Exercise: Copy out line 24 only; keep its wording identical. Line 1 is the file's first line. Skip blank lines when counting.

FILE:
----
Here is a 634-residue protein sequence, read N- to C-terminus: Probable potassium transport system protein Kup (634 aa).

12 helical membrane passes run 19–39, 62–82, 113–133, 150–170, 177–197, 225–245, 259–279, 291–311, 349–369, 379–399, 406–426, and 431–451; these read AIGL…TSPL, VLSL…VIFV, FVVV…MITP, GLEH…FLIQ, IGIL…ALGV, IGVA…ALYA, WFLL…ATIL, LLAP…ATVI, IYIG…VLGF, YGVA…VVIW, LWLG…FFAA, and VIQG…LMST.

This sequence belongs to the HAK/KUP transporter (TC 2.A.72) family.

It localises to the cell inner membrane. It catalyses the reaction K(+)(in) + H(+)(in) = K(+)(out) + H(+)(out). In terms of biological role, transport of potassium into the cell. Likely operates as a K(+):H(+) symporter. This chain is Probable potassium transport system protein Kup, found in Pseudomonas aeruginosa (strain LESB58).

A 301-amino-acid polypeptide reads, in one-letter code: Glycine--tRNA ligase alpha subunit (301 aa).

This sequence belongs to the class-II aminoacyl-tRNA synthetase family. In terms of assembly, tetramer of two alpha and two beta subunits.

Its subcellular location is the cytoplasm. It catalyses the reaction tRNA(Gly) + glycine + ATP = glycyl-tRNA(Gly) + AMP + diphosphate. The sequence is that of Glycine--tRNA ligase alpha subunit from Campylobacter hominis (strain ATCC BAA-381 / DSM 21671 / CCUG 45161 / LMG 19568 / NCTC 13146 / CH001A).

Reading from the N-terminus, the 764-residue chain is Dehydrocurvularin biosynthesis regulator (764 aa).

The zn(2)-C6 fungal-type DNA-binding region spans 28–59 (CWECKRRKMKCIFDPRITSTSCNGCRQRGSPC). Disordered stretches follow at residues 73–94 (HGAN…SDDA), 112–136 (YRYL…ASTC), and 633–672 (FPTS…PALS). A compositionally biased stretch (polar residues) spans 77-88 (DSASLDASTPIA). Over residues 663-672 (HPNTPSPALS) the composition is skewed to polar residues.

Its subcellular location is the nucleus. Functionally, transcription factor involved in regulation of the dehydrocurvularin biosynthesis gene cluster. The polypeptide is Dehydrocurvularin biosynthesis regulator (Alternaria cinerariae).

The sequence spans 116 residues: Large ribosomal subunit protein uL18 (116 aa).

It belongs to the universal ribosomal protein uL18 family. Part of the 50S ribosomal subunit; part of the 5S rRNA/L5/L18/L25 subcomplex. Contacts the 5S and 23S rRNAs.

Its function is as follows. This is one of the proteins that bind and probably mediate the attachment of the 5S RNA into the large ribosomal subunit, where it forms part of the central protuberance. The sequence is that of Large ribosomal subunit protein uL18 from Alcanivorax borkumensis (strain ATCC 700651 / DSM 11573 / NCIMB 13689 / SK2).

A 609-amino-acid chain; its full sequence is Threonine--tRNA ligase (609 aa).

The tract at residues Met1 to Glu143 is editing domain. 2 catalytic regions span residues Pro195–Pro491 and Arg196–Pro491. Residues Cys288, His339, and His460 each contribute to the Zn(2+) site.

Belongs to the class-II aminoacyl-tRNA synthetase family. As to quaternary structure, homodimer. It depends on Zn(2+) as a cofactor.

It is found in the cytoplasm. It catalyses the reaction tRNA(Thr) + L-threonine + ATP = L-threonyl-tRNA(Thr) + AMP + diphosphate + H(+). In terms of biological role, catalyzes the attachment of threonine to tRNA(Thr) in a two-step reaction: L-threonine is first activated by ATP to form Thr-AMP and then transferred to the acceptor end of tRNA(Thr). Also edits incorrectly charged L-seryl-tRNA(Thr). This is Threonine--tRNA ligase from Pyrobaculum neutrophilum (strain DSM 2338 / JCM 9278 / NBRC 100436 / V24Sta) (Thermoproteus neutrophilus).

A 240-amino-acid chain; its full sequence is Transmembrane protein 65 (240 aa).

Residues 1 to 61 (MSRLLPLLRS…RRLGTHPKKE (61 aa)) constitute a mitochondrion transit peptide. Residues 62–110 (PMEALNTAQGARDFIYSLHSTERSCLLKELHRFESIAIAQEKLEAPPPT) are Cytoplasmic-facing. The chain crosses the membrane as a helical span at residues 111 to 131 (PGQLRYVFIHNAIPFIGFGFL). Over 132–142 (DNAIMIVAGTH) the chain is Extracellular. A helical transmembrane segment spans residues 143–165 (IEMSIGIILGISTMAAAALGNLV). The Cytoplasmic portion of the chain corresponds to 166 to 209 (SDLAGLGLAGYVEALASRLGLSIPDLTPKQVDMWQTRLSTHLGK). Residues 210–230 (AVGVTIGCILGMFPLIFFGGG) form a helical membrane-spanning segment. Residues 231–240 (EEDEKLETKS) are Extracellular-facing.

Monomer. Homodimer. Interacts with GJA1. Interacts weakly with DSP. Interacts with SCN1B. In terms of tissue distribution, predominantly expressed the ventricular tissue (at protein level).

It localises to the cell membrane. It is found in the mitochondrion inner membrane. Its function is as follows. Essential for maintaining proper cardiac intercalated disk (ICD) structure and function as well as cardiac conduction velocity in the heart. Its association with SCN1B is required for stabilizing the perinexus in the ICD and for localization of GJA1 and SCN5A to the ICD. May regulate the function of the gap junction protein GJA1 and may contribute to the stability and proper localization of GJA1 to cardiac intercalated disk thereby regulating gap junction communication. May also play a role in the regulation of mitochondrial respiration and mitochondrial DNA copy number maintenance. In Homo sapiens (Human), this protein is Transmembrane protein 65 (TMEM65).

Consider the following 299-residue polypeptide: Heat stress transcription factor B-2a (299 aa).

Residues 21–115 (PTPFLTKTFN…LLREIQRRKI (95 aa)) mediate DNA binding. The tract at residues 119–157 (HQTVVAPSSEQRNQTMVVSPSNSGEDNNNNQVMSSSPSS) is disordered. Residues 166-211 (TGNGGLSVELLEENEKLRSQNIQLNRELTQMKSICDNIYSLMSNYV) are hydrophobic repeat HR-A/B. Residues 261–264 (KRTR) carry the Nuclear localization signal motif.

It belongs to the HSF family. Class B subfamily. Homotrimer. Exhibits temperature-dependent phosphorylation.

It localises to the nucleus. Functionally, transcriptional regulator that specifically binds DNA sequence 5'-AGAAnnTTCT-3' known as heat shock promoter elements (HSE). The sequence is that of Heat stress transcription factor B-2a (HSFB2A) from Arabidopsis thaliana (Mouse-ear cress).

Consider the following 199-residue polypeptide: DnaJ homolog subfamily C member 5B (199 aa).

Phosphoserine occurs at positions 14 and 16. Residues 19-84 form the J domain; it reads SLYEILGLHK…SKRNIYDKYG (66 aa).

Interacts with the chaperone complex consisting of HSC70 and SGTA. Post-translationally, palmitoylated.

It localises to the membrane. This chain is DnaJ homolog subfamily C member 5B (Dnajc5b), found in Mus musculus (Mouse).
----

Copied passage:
It belongs to the HSF family. Class B subfamily. Homotrimer. Exhibits temperature-dependent phosphorylation.